5. Our CB radios and satellite phone are sealed!Customs. This is where the problems started. Because we had not sought approval in advance we were required to remove our CB radios (they expressed concern we might use them to talk to the UK!) and these were sealed in a cardboard box, only to be opened when we leave China. For the same reason our Iridium satellite phone was also "sealed". It should be noted that we could (indeed some of us did) phone the UK from the customs area via the excellent Chinese GSM (Cell) phone system.

We spent the first night in China at the Pamir Hotel in Tashkurgan (37.779888°N 75.231282°E) where we parked for 10 Yuan per van per night. The restaurant was OK and we sampled our first beer in some time (Iran and Pakistan both being "dry"). The hotel also changed US Dollars cash into Yuan in the morning.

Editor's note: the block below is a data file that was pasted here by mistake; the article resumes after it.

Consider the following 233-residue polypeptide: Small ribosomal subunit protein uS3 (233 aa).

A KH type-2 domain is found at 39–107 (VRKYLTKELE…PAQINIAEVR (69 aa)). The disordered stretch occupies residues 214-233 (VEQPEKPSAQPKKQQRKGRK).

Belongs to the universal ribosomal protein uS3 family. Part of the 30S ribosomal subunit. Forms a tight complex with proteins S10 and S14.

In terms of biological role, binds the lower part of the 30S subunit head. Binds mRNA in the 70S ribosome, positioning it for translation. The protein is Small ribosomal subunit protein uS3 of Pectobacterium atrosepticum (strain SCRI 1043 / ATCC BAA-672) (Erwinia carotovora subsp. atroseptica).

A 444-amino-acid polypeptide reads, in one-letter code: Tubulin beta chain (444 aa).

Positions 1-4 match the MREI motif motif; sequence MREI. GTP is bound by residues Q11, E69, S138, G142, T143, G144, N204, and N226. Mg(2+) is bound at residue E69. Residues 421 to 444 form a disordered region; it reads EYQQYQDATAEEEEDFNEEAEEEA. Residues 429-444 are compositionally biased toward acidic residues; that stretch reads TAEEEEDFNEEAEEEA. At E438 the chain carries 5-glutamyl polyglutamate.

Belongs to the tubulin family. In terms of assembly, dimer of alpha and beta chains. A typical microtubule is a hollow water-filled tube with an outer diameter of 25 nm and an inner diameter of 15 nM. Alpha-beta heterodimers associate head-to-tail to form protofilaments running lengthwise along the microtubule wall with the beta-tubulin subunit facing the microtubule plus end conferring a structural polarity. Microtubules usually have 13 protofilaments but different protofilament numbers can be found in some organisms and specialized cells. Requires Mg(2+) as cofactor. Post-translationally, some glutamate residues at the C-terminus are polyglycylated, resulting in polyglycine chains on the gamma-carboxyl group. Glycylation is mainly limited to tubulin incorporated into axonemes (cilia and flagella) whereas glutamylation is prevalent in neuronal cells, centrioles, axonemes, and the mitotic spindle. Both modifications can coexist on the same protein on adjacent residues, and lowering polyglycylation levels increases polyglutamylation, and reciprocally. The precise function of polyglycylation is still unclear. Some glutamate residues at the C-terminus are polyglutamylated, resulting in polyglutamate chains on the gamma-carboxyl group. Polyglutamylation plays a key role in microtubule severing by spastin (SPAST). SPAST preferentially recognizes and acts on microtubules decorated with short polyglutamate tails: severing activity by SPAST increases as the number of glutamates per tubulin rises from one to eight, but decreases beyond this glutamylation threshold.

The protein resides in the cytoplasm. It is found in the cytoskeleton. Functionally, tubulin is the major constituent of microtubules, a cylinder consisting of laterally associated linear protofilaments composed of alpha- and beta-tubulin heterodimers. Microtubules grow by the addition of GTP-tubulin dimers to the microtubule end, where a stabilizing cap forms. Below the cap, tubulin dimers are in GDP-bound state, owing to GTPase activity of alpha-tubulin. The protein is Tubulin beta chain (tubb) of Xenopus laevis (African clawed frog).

Our second night in China was spent on the shores of lake Karakill at a "Yurt Camp" (38.441880°N 75.046007°E) with spectacular views of a 7546 metre mountain, camel rides and another beer serving restaurant. Cost 20 Yuan per person plus 20 Yuan per vehicle.

LPG and no problems getting it!

Today Taher took OJ to an LPG fuel station in Kashi (The Ming Sheng Gas Company on Airport Road) that was able (and willing) to fill his gas cylinders (39.524895°N 75.994418°E). Note that OJ has unusual cylinders that are intended to be filled at a vehicle LPG pump, not the more common type of exchangeable cylinder (e.g. Calor or Gaz).

*Because of the complexity of importing vehicles into China and getting permission to drive a specific route it is necessary to make arrangements via an approved travel agency. On this trip we made arrangements thru the ever helpful Greg Kopan of "Caravan Cafe". E-Mail:

Our excellent guide (Adventure Tour Manager) was Taher Anvar (E-Mail: of Comfort Newland Kashgar International Travel Service (E-Mail:

Stephen Stewart.

Home - This page last changed on 2004-06-04